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To think it isn't particularly unusual or wrong for DH to ba a SAHD!!!

(60 Posts)
AnotherDay123 Fri 25-Jan-13 10:11:42

Last year DH, through no fault of his own, was made redundant from his job. We both have very traditional families in which pretty much all the women either do small part time jobs or are SAHM. I have no issue with this at all and if it makes them happy that is great. I on the other hand was lucky enough to have a senior position which I worked 3 days a week whilst looking after our 2 dcs the rest of the time. When DH lost his job we completely swapped roles, took DCs out of childcare and I went full time and gained a promotion. Now DH stays at home with DCs and I work. This works wonderfully for us, DH is a wonderful husband and father, the children are thriving and we are happy. DH saves us a fortune by growing all our own food and meat and preparing everything for scratch - and it makes him so happy, and in turn makes me happy that he's loving this life and DCs have one parent at home all the time. Our weekends and evenings are then dedicated to the children and having family time. I love my job, but do miss the children tremendously, however I also know they are happy and we have quality family time so this makes up for it. We don't see that it matters who is doing what roles in our family as long as we are together a team and together we meet the needs of everyone in our family and each role is just as important as the others!
Problems are coming from DH's family who we are close too. To understand DH's family you basically have to go into a timewarp and disappear back 50 years. there attitudes towards us can be summed up through the following comments which we recieve on a regular basis - 'Don't I feel like I am failing as a mother not being at home with my children', 'Well this is obviously only temporary until DH gets another job (he's not looking) and I'll go back to what I did before', to DH 'doesn't it feel odd being supported by a woman, not exactly providing like he should'. And the worse part is that my FiL actually said to DH that he didn't feel he had done a great job of bringing him up if he wasn't going to be a proper man and take care of his family!!!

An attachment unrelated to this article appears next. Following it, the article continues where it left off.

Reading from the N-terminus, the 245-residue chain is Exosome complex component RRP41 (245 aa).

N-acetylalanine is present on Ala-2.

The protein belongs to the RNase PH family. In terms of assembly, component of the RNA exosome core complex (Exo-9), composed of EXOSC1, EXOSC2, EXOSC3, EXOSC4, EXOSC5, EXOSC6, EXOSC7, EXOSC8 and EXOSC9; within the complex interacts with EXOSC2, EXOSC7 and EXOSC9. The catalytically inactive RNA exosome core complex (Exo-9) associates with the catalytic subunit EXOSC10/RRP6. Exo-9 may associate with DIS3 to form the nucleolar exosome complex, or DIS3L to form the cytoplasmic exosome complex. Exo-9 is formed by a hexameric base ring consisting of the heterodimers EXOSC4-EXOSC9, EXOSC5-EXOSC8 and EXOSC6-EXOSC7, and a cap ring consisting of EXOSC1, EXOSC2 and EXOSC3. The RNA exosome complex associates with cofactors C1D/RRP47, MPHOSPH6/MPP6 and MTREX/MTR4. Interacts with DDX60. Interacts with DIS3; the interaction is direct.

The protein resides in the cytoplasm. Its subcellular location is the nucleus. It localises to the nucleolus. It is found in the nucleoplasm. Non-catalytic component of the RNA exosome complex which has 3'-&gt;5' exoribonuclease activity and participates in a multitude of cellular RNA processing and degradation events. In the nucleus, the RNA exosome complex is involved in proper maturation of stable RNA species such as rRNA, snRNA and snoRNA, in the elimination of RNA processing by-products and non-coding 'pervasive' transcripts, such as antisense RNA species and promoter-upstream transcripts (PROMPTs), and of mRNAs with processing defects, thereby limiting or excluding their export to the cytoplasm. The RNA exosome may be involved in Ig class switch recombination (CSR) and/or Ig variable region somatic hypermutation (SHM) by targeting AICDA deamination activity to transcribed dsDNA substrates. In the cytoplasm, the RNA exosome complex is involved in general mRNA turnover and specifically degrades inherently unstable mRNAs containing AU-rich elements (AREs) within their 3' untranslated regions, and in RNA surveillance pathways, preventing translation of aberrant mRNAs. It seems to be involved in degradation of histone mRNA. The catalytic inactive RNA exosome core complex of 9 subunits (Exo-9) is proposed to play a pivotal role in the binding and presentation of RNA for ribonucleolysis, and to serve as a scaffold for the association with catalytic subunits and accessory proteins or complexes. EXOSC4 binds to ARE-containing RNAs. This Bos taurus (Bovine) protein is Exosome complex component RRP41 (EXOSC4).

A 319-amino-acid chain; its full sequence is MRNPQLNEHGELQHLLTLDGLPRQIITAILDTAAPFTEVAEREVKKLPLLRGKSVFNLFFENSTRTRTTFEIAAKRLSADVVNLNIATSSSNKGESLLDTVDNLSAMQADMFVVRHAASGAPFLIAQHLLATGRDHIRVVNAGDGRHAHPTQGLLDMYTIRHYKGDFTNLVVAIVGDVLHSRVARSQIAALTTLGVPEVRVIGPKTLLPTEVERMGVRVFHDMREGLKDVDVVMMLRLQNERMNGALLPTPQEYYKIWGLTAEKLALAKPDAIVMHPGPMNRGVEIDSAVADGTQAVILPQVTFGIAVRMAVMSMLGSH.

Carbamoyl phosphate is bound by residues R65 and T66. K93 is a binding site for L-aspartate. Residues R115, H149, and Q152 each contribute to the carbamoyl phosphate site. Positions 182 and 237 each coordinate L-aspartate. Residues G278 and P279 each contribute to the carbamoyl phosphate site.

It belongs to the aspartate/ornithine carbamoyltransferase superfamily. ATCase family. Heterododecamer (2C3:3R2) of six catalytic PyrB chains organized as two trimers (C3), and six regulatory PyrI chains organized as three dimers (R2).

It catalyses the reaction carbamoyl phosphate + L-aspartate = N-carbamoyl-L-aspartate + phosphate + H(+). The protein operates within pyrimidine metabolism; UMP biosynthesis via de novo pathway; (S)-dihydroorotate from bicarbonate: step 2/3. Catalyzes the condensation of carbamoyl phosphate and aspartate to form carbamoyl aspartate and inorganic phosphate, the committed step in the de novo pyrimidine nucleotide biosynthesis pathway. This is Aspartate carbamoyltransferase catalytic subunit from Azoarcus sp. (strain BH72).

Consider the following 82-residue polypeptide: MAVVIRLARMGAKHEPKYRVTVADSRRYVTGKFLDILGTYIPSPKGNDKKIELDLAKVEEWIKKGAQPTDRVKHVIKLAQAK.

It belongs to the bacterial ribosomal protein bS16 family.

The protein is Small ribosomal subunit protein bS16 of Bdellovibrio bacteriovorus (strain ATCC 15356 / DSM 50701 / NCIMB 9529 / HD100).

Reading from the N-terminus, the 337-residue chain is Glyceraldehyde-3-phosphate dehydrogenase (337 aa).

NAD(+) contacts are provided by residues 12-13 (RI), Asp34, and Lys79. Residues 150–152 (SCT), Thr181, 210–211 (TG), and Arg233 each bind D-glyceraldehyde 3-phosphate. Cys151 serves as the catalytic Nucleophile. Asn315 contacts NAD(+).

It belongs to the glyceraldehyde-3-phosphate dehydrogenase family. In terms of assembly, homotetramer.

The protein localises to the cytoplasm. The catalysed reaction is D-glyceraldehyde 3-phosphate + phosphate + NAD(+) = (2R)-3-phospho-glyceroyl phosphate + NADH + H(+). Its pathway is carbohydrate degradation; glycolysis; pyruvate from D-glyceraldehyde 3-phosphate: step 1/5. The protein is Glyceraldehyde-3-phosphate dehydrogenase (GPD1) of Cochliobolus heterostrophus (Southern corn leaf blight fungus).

These are not awful people they are just stuck in their ways but I beyond fed up with it. I've tried talking to them, tried explaining but I don't get anywhere. These comments upset DH and I don't want our DCs growing up thinking that these comments are acceptable or hearing this about their family.
How do I deal with nicely. I do love DH's family and we see alot of them living round the corner. DC's adore the GPs - it is just this one sticking point! Why can't they see how happy we are as a family and that is what matters, not who works and who stays at home!

Homebird8 Sat 26-Jan-13 03:26:54

DH used to work 60 hours weeks plus commuting. I used to work freelance from home and do everything else: DCs, housework, car stuff, garden, chairperson of this, that and the other, social secretary, etc.

DH and I gradually drifted apart.

<Fade to present>

We moved to another country. I work full time (40 hours), DH is a SAHD, has made us new friends and volunteers when school need him for trips etc. He posts photos on Facebook of the lovely lunches out he enjoys with his lady friends SAHM friends. He is relaxed and happy. I am loving work and relish the time I spend with DH and the DCs. The DCs have loads of friends and supportive and cheerful home life.

FIL thinks DH is 'messing around' and that 'it can't go on'. He treats DH with even less respect than before. Same reasons as your states.

Who's the miserable one? FIL. Both of them.

I send a wave from my SAHD to yours AnotherDay wine

deleted203 Sat 26-Jan-13 03:41:27